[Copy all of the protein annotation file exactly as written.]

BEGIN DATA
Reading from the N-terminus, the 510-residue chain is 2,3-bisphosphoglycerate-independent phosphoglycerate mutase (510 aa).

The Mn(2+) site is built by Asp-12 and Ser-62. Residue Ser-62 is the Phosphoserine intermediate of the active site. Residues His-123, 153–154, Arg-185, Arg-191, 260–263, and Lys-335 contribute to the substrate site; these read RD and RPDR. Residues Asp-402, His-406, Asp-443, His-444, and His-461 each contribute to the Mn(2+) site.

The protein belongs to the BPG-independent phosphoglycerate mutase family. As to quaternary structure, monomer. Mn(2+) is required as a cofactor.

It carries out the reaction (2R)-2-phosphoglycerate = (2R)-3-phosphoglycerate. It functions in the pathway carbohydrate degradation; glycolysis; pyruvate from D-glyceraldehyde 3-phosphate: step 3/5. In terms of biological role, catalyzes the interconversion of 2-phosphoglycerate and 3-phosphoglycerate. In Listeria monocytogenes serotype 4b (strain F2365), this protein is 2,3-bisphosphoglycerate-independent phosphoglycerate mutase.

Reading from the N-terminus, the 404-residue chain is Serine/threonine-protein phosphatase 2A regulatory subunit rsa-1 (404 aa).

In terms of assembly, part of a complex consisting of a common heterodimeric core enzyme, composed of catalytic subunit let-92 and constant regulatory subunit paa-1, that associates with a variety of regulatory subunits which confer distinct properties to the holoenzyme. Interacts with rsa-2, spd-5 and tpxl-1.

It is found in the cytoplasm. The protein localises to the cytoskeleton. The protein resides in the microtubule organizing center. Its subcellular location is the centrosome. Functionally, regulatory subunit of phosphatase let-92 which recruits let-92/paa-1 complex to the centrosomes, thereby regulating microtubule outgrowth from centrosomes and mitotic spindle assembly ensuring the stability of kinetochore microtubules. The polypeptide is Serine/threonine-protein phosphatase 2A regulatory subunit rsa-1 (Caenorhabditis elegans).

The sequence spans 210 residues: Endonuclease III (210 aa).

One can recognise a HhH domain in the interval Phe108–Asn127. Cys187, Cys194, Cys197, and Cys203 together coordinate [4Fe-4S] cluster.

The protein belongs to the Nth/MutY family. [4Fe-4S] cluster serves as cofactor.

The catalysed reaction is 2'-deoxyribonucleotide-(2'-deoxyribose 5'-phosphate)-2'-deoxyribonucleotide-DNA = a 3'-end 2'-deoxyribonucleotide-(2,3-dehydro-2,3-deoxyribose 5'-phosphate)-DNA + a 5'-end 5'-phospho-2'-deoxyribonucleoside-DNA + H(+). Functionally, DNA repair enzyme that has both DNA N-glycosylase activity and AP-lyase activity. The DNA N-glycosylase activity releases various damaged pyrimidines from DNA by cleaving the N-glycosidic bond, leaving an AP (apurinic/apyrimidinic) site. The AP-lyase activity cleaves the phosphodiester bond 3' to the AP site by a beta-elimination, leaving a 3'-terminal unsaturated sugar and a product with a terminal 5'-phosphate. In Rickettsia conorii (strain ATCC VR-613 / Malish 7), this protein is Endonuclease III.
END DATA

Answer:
Reading from the N-terminus, the 510-residue chain is 2,3-bisphosphoglycerate-independent phosphoglycerate mutase (510 aa).

The Mn(2+) site is built by Asp-12 and Ser-62. Residue Ser-62 is the Phosphoserine intermediate of the active site. Residues His-123, 153–154, Arg-185, Arg-191, 260–263, and Lys-335 contribute to the substrate site; these read RD and RPDR. Residues Asp-402, His-406, Asp-443, His-444, and His-461 each contribute to the Mn(2+) site.

The protein belongs to the BPG-independent phosphoglycerate mutase family. As to quaternary structure, monomer. Mn(2+) is required as a cofactor.

It carries out the reaction (2R)-2-phosphoglycerate = (2R)-3-phosphoglycerate. It functions in the pathway carbohydrate degradation; glycolysis; pyruvate from D-glyceraldehyde 3-phosphate: step 3/5. In terms of biological role, catalyzes the interconversion of 2-phosphoglycerate and 3-phosphoglycerate. In Listeria monocytogenes serotype 4b (strain F2365), this protein is 2,3-bisphosphoglycerate-independent phosphoglycerate mutase.

Reading from the N-terminus, the 404-residue chain is Serine/threonine-protein phosphatase 2A regulatory subunit rsa-1 (404 aa).

In terms of assembly, part of a complex consisting of a common heterodimeric core enzyme, composed of catalytic subunit let-92 and constant regulatory subunit paa-1, that associates with a variety of regulatory subunits which confer distinct properties to the holoenzyme. Interacts with rsa-2, spd-5 and tpxl-1.

It is found in the cytoplasm. The protein localises to the cytoskeleton. The protein resides in the microtubule organizing center. Its subcellular location is the centrosome. Functionally, regulatory subunit of phosphatase let-92 which recruits let-92/paa-1 complex to the centrosomes, thereby regulating microtubule outgrowth from centrosomes and mitotic spindle assembly ensuring the stability of kinetochore microtubules. The polypeptide is Serine/threonine-protein phosphatase 2A regulatory subunit rsa-1 (Caenorhabditis elegans).

The sequence spans 210 residues: Endonuclease III (210 aa).

One can recognise a HhH domain in the interval Phe108–Asn127. Cys187, Cys194, Cys197, and Cys203 together coordinate [4Fe-4S] cluster.

The protein belongs to the Nth/MutY family. [4Fe-4S] cluster serves as cofactor.

The catalysed reaction is 2'-deoxyribonucleotide-(2'-deoxyribose 5'-phosphate)-2'-deoxyribonucleotide-DNA = a 3'-end 2'-deoxyribonucleotide-(2,3-dehydro-2,3-deoxyribose 5'-phosphate)-DNA + a 5'-end 5'-phospho-2'-deoxyribonucleoside-DNA + H(+). Functionally, DNA repair enzyme that has both DNA N-glycosylase activity and AP-lyase activity. The DNA N-glycosylase activity releases various damaged pyrimidines from DNA by cleaving the N-glycosidic bond, leaving an AP (apurinic/apyrimidinic) site. The AP-lyase activity cleaves the phosphodiester bond 3' to the AP site by a beta-elimination, leaving a 3'-terminal unsaturated sugar and a product with a terminal 5'-phosphate. In Rickettsia conorii (strain ATCC VR-613 / Malish 7), this protein is Endonuclease III.